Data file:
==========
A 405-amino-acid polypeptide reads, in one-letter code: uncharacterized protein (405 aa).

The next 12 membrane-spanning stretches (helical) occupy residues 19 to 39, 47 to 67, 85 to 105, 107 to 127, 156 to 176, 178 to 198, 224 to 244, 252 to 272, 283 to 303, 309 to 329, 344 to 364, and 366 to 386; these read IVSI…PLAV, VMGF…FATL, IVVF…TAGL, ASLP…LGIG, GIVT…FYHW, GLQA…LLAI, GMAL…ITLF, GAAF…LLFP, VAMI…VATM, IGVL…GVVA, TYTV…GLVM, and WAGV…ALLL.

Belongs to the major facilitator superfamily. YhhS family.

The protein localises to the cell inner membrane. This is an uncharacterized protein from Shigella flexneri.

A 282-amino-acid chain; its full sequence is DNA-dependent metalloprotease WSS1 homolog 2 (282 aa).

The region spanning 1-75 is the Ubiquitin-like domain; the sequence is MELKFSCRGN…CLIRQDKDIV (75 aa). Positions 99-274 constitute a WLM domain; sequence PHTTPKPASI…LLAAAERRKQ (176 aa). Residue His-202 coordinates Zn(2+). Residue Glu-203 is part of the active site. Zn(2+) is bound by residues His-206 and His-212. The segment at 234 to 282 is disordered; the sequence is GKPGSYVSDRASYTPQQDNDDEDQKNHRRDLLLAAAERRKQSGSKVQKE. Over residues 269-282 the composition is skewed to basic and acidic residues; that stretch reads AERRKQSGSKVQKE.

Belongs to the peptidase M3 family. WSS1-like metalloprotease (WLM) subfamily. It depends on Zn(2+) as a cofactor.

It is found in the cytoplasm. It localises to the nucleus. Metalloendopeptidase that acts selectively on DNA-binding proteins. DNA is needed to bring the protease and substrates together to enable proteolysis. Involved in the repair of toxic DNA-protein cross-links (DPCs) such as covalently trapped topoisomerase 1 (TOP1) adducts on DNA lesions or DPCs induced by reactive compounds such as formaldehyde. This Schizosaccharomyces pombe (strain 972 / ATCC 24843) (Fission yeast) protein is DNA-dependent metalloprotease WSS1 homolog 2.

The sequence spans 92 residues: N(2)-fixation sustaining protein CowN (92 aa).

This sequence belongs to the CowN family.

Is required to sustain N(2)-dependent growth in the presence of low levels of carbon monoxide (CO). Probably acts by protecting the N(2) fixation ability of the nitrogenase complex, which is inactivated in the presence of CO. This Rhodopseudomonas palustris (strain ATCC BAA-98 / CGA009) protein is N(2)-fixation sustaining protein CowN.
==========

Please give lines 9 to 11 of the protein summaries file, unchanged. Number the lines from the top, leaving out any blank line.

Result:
The sequence spans 92 residues: N(2)-fixation sustaining protein CowN (92 aa).

This sequence belongs to the CowN family.

Is required to sustain N(2)-dependent growth in the presence of low levels of carbon monoxide (CO). Probably acts by protecting the N(2) fixation ability of the nitrogenase complex, which is inactivated in the presence of CO. This Rhodopseudomonas palustris (strain ATCC BAA-98 / CGA009) protein is N(2)-fixation sustaining protein CowN.